The technology director for the Great Neck Public Schools highlighted progress made in boosting the district’s online presence and creating a “21st century classroom” at a board meeting Thursday night, through a combination of a website overhaul, social media and iPads.
The school district’s website first went online on March 1, 1998, according to Marc Epstein, the technology director for the Great Neck Public Schools. And while it has undergone changes over the years, he said, it’s now slated to get a major redesign for its 20th birthday.
“We started with a blank page,” Epstein said.
Among the factors considered in the redesign, which has been the responsibilities of webmasters and a special committee, were aesthetics, simpler navigation, a clean look and consistency.
The schools also sought to create a website that would change appropriately on other digital devices, be ADA compliant and showcase the GNPS brand.
A presentation at the meeting showed a photo carousel in the middle of the page, with a slider of upcoming events for the next five days beneath and quick access links above.
It also features a live social media feed, an option to translate the website into the most spoken languages, and the ability to place emergency announcements atop the page in bold red.
The respective schools websites would use the same template, Epstein said, but they would be able to change some of the colors.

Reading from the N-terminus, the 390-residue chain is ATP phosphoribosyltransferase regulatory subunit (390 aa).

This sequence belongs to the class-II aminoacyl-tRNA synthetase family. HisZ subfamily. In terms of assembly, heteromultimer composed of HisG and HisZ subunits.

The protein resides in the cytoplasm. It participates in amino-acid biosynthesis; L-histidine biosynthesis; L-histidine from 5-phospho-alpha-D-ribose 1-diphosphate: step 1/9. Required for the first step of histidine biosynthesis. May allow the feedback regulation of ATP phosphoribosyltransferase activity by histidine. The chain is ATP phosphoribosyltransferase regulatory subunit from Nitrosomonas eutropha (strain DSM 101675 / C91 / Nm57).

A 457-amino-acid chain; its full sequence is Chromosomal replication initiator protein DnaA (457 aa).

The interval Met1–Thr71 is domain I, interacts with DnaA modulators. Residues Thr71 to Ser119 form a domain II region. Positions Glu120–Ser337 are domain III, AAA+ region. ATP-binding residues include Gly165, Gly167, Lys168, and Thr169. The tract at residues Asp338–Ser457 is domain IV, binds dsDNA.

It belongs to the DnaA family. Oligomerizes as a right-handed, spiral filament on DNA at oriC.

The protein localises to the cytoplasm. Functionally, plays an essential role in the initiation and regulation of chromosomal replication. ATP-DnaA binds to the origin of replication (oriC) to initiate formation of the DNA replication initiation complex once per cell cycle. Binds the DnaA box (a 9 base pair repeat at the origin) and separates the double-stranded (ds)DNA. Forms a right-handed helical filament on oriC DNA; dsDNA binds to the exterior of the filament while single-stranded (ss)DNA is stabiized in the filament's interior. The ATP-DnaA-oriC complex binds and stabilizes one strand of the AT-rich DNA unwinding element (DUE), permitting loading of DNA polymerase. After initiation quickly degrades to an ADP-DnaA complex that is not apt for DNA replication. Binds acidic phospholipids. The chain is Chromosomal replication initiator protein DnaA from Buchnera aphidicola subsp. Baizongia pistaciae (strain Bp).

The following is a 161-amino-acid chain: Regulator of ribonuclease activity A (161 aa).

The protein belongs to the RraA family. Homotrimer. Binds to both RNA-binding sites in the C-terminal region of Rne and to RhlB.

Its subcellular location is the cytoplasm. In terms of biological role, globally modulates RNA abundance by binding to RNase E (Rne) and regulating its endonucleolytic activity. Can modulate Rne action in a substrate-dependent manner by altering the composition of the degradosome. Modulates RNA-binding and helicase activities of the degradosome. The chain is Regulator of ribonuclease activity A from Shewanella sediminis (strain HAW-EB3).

In an interview following the presentation, Epstein said the respective schools are currently migrating the content of their respective websites over to new ones that will hopefully go live sometime in the spring.
“I want it to launch this school year,” Epstein said.
The Great Neck Public Schools first created a Facebook page on March 29, 2017, which currently has nearly 1,700 followers, Epstein said. Since then, the Adult Learning Center, Community Education and South Middle have also embarked on making pages, he said, with the some schools now discussing creating their own.
Additionally, Epstein also highlighted the schools 1:1 iPad initiative, where every student has access to an iPad for class activities like collaborating online, researching, doing homework and using educational apps.
“We blend technology with traditional materials in our instruction,” Epstein said, noting the program is in its seventh year.
Epstein framed it as a means of eliminating a “digital divide,” fulfilling a school mission of developing an innovative curriculum and a way to be environmentally conservative.
Taken together Epstein said the program’s cost was $553,412, but also noted they have also spent $569,701 less on new computers, because “every classroom is a computer lab.”
Epstein also made note of some tips ways they have sought to reduce negative screen time, since “not all screen time is created equal,” through things like workshops, district control settings, blocking the app stores and locking the Safari browser history so parents can see if their child has gone to non-educational sites.
He also recommended using larger text, taking many breaks, setting rules where the devices must be placed in a common room at night to charge and using a night screen mode where the iPad emits a warmer shade of light.
In unrelated business, school trustees said Parkville Elementary School Principal Debra Shalom would be retiring effective Aug. 1, 2018, as would Dr. James Welsch, principal of Great Neck South Middle School.
Trustees also heard concerns from two Beach Road residents, who questioned the need for a student parking lot – as part of the $68.3 million bond issue – in their neighborhood.